As soon as Garage Mechanic Simulator loaded, I felt the most vivid sensation of déjá vu. The interface, background and even the all-too-brief tutorial immediately brought another game – that I’ve recently reviewed, or at least tried my best to review – to mind.
That game was Bus Fix 2019; in my post, I mentioned how I’d really tried hard to work around the obtuse mechanics after the ridiculously unhelpful tutorial. Sadly, though the focus has moved on from buses to cars here, little else has seemingly changed.
There’s still the same unintuitive icons, a lack of on-screen prompts (which would go a long way to solving the control issues) and an in-game economy that uses two completely separate types of money ($ and c) to confusing and frustrating effect.
Though using the touchscreen lends the experience a more tactile – and approachable – edge, considering that there’s less wrestling with the obtuse, unintuitive controls, it does still feel as if most of your time is spent shuffling through bland, uninteresting menus and poking around the innards of cars on a completely featureless background.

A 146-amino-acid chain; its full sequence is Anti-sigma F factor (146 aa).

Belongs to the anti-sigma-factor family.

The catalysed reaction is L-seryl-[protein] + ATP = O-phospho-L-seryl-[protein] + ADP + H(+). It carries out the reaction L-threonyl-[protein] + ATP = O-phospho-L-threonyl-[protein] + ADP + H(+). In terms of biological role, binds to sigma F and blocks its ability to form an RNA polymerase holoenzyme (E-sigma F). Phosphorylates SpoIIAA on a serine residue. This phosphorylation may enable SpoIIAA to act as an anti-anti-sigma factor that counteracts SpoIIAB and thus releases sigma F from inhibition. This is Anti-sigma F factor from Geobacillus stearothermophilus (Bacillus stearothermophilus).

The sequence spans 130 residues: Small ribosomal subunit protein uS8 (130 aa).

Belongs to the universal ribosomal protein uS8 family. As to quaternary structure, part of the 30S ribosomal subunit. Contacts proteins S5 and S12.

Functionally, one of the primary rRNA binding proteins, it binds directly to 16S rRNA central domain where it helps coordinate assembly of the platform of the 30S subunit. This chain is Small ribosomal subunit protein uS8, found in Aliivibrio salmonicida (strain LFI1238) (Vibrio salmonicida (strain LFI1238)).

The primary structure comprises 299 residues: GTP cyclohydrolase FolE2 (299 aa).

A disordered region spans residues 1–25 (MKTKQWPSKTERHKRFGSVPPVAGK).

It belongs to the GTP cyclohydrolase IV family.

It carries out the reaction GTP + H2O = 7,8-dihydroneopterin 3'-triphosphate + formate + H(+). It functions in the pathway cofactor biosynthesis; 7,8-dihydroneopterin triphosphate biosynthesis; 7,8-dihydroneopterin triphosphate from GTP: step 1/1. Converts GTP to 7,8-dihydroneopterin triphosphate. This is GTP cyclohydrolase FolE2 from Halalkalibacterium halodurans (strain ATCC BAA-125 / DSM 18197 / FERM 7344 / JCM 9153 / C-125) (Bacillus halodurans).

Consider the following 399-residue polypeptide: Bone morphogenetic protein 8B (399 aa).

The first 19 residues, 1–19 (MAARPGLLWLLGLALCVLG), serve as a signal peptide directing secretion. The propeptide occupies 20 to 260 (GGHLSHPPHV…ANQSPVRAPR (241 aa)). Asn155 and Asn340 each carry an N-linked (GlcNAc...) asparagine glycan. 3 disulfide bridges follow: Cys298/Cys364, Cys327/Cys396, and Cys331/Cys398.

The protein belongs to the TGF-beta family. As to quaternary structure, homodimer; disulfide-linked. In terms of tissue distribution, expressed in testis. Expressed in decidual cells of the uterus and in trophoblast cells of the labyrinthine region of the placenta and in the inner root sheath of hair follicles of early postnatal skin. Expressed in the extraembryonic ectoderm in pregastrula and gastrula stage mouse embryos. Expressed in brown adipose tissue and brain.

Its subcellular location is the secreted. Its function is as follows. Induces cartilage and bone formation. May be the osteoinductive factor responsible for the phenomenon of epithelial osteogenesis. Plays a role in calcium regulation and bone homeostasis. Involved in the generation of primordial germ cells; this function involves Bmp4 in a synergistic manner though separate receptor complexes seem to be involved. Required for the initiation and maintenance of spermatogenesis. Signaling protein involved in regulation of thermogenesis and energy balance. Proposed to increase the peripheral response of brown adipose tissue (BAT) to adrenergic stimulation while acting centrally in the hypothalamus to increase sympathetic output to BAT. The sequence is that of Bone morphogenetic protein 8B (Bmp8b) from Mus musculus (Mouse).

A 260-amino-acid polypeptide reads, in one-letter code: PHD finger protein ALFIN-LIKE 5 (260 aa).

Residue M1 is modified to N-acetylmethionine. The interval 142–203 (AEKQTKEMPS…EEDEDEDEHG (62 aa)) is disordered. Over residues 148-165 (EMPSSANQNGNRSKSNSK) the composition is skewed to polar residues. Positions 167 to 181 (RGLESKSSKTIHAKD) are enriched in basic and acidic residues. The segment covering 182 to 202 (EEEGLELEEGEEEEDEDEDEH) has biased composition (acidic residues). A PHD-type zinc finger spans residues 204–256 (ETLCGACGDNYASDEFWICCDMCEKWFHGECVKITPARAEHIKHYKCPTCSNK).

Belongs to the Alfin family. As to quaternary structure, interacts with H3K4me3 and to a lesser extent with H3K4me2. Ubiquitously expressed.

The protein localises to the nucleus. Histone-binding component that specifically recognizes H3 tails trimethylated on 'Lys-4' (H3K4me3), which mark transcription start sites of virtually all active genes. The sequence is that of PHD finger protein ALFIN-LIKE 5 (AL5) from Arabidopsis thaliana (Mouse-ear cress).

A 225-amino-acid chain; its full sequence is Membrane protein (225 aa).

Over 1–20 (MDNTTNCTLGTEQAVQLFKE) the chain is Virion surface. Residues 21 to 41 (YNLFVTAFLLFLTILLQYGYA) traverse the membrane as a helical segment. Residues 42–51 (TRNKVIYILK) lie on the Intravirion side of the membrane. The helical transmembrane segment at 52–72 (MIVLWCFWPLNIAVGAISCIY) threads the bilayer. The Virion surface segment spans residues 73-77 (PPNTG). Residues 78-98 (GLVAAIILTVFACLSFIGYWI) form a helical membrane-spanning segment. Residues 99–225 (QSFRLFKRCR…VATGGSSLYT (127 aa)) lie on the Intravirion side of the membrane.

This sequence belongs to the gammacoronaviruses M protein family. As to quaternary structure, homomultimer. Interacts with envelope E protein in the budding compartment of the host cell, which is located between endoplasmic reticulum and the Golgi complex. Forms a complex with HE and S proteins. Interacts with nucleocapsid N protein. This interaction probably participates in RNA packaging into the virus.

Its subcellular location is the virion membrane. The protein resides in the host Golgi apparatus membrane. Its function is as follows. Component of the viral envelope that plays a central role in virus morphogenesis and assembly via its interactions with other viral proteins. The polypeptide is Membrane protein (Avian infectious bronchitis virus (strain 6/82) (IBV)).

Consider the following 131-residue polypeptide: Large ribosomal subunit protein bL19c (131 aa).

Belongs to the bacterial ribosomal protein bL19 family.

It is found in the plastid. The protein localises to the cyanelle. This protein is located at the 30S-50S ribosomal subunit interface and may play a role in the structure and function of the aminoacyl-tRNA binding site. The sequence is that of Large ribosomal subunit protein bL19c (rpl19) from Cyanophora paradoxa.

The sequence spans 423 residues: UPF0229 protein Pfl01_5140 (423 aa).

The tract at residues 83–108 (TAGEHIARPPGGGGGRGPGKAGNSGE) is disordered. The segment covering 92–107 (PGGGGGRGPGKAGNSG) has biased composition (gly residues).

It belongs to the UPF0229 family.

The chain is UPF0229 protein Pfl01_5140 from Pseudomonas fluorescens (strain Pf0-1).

It’s a shame, really. A game of this nature could be a pleasant and chilled out diversion, but with the interface issues and lack of meaningful assistance in game, it’s incredibly difficult to recommend. It’s a very frustrating experience, unfortunately – and no lessons from the design of Bus Fix 2019 seem to have been taken on board by the developers.
If you’ve enjoyed reading this – or any of my other content – it’d be much appreciated if you’re able to share this article via social media. I’d also be forever grateful if you’re able to support me via: Ko-Fi.com/geekmid – which would assist me in writing even more content just like this. Above all else though, thanks for reading – I truly appreciate it!
Many thanks to Ultimate Games SA for providing the Garage Mechanic Simulator review code.